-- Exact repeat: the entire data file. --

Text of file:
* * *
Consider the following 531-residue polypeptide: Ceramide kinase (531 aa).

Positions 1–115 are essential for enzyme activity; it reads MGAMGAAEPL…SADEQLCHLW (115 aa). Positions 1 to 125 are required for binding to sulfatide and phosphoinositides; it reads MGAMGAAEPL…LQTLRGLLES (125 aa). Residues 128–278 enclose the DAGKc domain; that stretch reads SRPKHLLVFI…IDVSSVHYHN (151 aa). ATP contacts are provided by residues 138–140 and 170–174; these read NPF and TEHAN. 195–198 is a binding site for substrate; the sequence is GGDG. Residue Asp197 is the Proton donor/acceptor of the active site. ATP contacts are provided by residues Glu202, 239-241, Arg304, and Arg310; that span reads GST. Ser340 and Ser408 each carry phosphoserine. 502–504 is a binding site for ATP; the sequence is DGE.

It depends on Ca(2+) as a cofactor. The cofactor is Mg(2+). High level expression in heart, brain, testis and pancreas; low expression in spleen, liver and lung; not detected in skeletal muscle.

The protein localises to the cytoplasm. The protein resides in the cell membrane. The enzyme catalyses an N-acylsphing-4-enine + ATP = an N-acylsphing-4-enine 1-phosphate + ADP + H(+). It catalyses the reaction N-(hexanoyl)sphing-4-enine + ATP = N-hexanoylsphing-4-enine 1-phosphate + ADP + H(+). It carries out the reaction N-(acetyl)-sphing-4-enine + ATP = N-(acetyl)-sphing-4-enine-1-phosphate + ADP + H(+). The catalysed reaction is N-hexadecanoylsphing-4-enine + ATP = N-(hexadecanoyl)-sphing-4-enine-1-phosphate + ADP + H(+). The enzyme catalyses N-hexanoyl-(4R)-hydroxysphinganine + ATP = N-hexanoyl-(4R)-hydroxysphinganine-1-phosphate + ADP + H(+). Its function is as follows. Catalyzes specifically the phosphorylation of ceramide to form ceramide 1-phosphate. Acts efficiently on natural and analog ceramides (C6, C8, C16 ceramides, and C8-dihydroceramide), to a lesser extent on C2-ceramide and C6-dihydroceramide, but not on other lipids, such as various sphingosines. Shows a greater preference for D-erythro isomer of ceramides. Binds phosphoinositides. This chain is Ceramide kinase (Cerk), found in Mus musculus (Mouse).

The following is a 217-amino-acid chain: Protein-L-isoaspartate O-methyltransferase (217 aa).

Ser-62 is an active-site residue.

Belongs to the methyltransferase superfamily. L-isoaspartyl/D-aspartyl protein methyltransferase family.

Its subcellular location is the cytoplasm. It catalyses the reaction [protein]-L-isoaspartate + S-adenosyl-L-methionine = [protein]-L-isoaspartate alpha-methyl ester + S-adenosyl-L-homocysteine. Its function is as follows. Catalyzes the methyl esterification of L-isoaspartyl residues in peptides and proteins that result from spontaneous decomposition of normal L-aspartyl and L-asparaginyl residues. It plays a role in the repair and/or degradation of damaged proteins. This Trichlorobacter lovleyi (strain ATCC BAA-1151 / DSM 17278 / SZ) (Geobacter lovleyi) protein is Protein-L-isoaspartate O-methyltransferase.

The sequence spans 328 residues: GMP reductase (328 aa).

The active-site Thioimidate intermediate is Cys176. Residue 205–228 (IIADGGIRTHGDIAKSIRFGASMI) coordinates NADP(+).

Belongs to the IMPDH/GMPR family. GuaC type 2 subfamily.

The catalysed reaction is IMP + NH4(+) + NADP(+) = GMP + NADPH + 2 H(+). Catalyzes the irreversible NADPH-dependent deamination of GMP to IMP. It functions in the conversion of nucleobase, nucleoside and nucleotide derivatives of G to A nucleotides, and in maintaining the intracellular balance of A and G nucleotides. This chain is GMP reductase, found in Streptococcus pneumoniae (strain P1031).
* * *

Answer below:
Consider the following 531-residue polypeptide: Ceramide kinase (531 aa).

Positions 1–115 are essential for enzyme activity; it reads MGAMGAAEPL…SADEQLCHLW (115 aa). Positions 1 to 125 are required for binding to sulfatide and phosphoinositides; it reads MGAMGAAEPL…LQTLRGLLES (125 aa). Residues 128–278 enclose the DAGKc domain; that stretch reads SRPKHLLVFI…IDVSSVHYHN (151 aa). ATP contacts are provided by residues 138–140 and 170–174; these read NPF and TEHAN. 195–198 is a binding site for substrate; the sequence is GGDG. Residue Asp197 is the Proton donor/acceptor of the active site. ATP contacts are provided by residues Glu202, 239-241, Arg304, and Arg310; that span reads GST. Ser340 and Ser408 each carry phosphoserine. 502–504 is a binding site for ATP; the sequence is DGE.

It depends on Ca(2+) as a cofactor. The cofactor is Mg(2+). High level expression in heart, brain, testis and pancreas; low expression in spleen, liver and lung; not detected in skeletal muscle.

The protein localises to the cytoplasm. The protein resides in the cell membrane. The enzyme catalyses an N-acylsphing-4-enine + ATP = an N-acylsphing-4-enine 1-phosphate + ADP + H(+). It catalyses the reaction N-(hexanoyl)sphing-4-enine + ATP = N-hexanoylsphing-4-enine 1-phosphate + ADP + H(+). It carries out the reaction N-(acetyl)-sphing-4-enine + ATP = N-(acetyl)-sphing-4-enine-1-phosphate + ADP + H(+). The catalysed reaction is N-hexadecanoylsphing-4-enine + ATP = N-(hexadecanoyl)-sphing-4-enine-1-phosphate + ADP + H(+). The enzyme catalyses N-hexanoyl-(4R)-hydroxysphinganine + ATP = N-hexanoyl-(4R)-hydroxysphinganine-1-phosphate + ADP + H(+). Its function is as follows. Catalyzes specifically the phosphorylation of ceramide to form ceramide 1-phosphate. Acts efficiently on natural and analog ceramides (C6, C8, C16 ceramides, and C8-dihydroceramide), to a lesser extent on C2-ceramide and C6-dihydroceramide, but not on other lipids, such as various sphingosines. Shows a greater preference for D-erythro isomer of ceramides. Binds phosphoinositides. This chain is Ceramide kinase (Cerk), found in Mus musculus (Mouse).

The following is a 217-amino-acid chain: Protein-L-isoaspartate O-methyltransferase (217 aa).

Ser-62 is an active-site residue.

Belongs to the methyltransferase superfamily. L-isoaspartyl/D-aspartyl protein methyltransferase family.

Its subcellular location is the cytoplasm. It catalyses the reaction [protein]-L-isoaspartate + S-adenosyl-L-methionine = [protein]-L-isoaspartate alpha-methyl ester + S-adenosyl-L-homocysteine. Its function is as follows. Catalyzes the methyl esterification of L-isoaspartyl residues in peptides and proteins that result from spontaneous decomposition of normal L-aspartyl and L-asparaginyl residues. It plays a role in the repair and/or degradation of damaged proteins. This Trichlorobacter lovleyi (strain ATCC BAA-1151 / DSM 17278 / SZ) (Geobacter lovleyi) protein is Protein-L-isoaspartate O-methyltransferase.

The sequence spans 328 residues: GMP reductase (328 aa).

The active-site Thioimidate intermediate is Cys176. Residue 205–228 (IIADGGIRTHGDIAKSIRFGASMI) coordinates NADP(+).

Belongs to the IMPDH/GMPR family. GuaC type 2 subfamily.

The catalysed reaction is IMP + NH4(+) + NADP(+) = GMP + NADPH + 2 H(+). Catalyzes the irreversible NADPH-dependent deamination of GMP to IMP. It functions in the conversion of nucleobase, nucleoside and nucleotide derivatives of G to A nucleotides, and in maintaining the intracellular balance of A and G nucleotides. This chain is GMP reductase, found in Streptococcus pneumoniae (strain P1031).